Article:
• Adds a clean, classic look plus an unexpected wow factor to your slider (e.g. HD Heritance Shutters, right)
  • Available in stained or painted hardwood panels, as well as economical composite shutters (white, off-white or select stain colors)

verticalVertical Sheers

  • Combine the softness of draperies with the versatility of vertical blinds.
  • Best of both worlds – total privacy when closed; soft, filtered light when open
  • One of our favorites is AdoWrap (left), which features a sheer fabric that can cover existing verticals blinds.  Best of all, the fabric unsnaps and is completely washable!



vertical2Vertical Cellular Shades

  • Made of single or double honeycomb cells that when closed, trap outside air at the window, providing 20% more energy efficiency than standard verticals (HD Duette Vertiglide, right).
  • Operate on a track, pulling open and closed with a handle (no wand or cords).
  • Available in opaque, light-filtering or sheer fabrics.

curtainsCurtains and  Draperies

  • Fabrics add softness, color and personality to sliders
  • Use a traverse rod that pulls open in the same direction as the door (try a cornice or decorative traverse rod to add extra style)

Vertical Blinds

  • vertical3Don’t rule these out – check out the updated wood, fabric and vinyl looks, like grasscloth, raw silk, faux suede, woven wood and other textures (e.g HD Somner Vertical Blinds, right).
  • Economical, excellent light control and tailor-made for sliding glass doors.


Key Takeaway:  Today there are so many gorgeous options to dress your sliders.  The design consultants at Pucher’s can help you find the right one for your home.  Right now, enjoy FREE INSTALL when you buy window treatments over $499 (Excludes shutters & draperies.  Offer ends 9/3/11).

Window Treatments That Save You Money

Choosing energy-efficient window treatments can save you money on monthly utility bills and at tax time.

Windows are “energy holes.”  Although today’s sealed, double-paned windows do a good job of preventing air flow, they still offer little resistance to the flow of heat. In fact, up to 50% of your home’s heating and cooling energy pours through them.  That means that one half of your home’s heating and cooling expenses goes through them as well.   Installing the right window treatments in your home can reduce heating, cooling, and lighting energy needs in 3 ways.

Three Ways to Save Energy

1.  Reduce heat flow (heat loss and heat gain) through the windows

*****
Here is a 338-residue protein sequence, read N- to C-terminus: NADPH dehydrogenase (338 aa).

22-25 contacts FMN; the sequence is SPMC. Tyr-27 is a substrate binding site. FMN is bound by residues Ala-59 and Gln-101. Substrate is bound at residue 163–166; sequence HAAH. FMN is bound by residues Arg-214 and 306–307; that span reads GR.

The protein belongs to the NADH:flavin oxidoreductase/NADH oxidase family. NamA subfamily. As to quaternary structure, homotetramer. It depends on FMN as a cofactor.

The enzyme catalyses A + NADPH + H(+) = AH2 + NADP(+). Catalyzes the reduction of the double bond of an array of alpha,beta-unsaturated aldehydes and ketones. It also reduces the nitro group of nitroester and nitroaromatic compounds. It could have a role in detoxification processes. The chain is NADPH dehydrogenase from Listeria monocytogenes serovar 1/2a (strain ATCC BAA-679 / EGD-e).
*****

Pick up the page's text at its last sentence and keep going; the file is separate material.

R-Value:  R-values measure resistance to heat flow.  The walls of a newer home typically have an R-value of 19, while standard double-pane windows have an R-value of about 2.   Energy-saving window treatments can add up to 4 points to a window’s R-value, cutting heat loss by up to 2/3.  Imagine the impact of this insulation on your utility bills!

Insulating Window Treatments that boost R-values:
money1Developed in the 1970’s in response to the energy crisis, honeycomb or cellular shades are one of the most energy-efficient window treatments you can buy.  We like the Hunter Douglas Duette Architella Honeycomb Shades (pictured right), which increase R-values by up to 4 points!  Other good options include shutters, roman shades and horizontal sheer blinds.  Whichever window treatments you choose, make sure they can be inside-mounted, flush against your window casement or you won’t see much benefit.

2.   Control solar heat by allowing it in winter and reducing it in summer

Solar Heat Gain Coefficient (SHGC) – Measured on a scale of 0 to 1, this tells us what fraction of solar energy hitting the window actually enters the home.  Lower numbers are better.  Standard double-pane windows have a SHGC of 0.76 – meaning 76% gets in the home!  If you live in a sunny climate or have a south or west-facing room that gets a lot of sun in the summer, choose window treatments that are light in color to reflect as much solar energy as possible.

In the winter, you can take advantage of this free solar energy to reduce your heating bills.  Simply raise or open window coverings whenever direct sunlight is shining on the window – in the morning for east windows, in the afternoon for west windows and most of the day for south windows.

money2Window Treatments that Reduce Your SHGC:

Almost all window treatments reduce the SHGC when closed, but those with the best SHGC ratings include HD Duette Architella honeycomb shades, vertical blinds, shutters, roman shades and opaque draperies.   We like Hunter Douglas Luminette Privacy Sheers (pictured right), which reduce SHGC to 0.20, blocking 80% of solar energy.

3.   Enhance daylighting (the use of natural light) by diffusing and dispersing sunlight deep into a room.   

money3The biggest problem homeowners face is direct sunlight.  It creates too much contrast in a room.  Dark areas seem darker and sunlit areas are harsh and glaring.  The goals of “daylighting” are to even the intensity of incoming light and bring it deeper into the room.  Certain window treatments can diffuse harsh sunlight, evening it out and making it softer.  HD Silhouette Window Shadings (pictured right) do a beautiful job of diffusing light and also block 99% of UV rays, protecting your furnishings.  Honeycomb shades and vertical sheers are other good daylighting options.

2011 Federal Energy Tax Credit

In addition to saving money on energy bills, you may be eligible to receive a federal tax credit of up to $500 when you purchase the following energy-efficient window treatments (through December 31, 2011):

  • Honeycomb shades
  • Plantation shutters
  • Draperies, especially those identified as “insulated drapes”
  • Window films with insulating properties

Please note that manufacturers must certify that their window treatments meet the federal government’s criteria for energy efficiency, such as Hunter Douglas’ Duette Architella honeycomb shades and Comfortex’s Comfortrack system.  So make sure you receive documented proof of this certification.  You won’t have to submit the certification statement with your tax return, but you’ll need it and a copy of the sales receipt for your records.

Key Takeaway:  Energy-efficient window treatments are a smart investment.  They not only add style and comfort to your home, they can save you money on your monthly utility bills and also at tax time.